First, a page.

Maintaining the Gold Standard
When a product’s inaccuracies can’t be resolved, the item is taken out of the catalog. “Anything that compromises the brand is unacceptable,” insists Coleman. That includes toy dinosaurs whose forearms are inaccurately proportioned and stuffed animals with the wrong number of toes.
This all-or-nothing mindset persists beyond the product sale.
“We have a very simple policy: 100-percent satisfaction,” says Coleman. “We don’t argue [with customers], we just take it back.”
Though the catalog’s call center operations are outsourced to Keystone Internet Services in Hanover, PA, the catalog’s staffers at headquarters often are required to listen to monitored calls. Last year, the catalog also began what aims to be an annual mail survey that asks 2,000 customers to rate their overall product and sales experience. In response to some of these findings, the catalog expanded its variety of lower price point merchandise and children’s products.
Staffers also read and respond to customer mail. One customer who wrote to dispute the accuracy of the battle information presented in the copy for a set of Civil War figurines received copies of the group’s own product research, which proved to be correct.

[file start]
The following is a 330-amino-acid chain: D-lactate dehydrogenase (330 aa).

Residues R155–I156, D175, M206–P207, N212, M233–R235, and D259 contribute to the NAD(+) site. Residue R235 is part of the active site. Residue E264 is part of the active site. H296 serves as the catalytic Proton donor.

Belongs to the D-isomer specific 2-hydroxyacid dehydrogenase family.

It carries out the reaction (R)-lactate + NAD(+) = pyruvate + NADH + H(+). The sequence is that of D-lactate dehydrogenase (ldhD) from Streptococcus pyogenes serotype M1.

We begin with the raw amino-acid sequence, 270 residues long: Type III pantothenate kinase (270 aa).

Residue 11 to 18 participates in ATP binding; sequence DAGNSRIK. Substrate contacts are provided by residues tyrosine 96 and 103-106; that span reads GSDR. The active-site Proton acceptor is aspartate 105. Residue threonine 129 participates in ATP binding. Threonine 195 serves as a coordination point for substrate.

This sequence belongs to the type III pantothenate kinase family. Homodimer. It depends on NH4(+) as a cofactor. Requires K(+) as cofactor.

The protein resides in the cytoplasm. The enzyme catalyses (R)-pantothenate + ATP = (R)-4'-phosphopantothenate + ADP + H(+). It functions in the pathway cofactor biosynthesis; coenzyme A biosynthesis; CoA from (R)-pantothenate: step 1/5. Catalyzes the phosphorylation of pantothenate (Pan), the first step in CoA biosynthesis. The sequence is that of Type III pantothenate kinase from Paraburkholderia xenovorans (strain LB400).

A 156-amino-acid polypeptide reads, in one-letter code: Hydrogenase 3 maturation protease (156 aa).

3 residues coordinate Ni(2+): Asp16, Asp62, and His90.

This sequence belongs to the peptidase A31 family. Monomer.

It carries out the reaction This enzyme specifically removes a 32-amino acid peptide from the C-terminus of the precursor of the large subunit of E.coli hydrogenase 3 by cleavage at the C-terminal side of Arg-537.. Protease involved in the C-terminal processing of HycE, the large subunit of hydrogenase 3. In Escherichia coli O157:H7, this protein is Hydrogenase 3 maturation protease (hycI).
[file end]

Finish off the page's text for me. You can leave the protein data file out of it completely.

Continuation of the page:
National Geographic even recalled two products in 2000 and 2001 (a lantern and a wooden vase, respectively) that prompted mild quality and functionality concerns from customers. The company sent each customer who’d bought the items a refund, an apology letter and a gift certificate for future purchases.
“That’s the kind of standard our customers hold us to,” Coleman says. With an average magazine subscription-renewal rate of 12 years, adds Berkeley, the Society, and by extension its catalog, has an extremely loyal and perceptive customer base. Officials at National Geographic take that loyalty very seriously and work hard to maintain it.
The catalog has increased its product offerings by about 80 percent since its 1998 relaunch, and can credit its best-selling items with enabling it to do so. Top sellers include telescopes, atlases, books, shoes and licensed children’s T-shirts.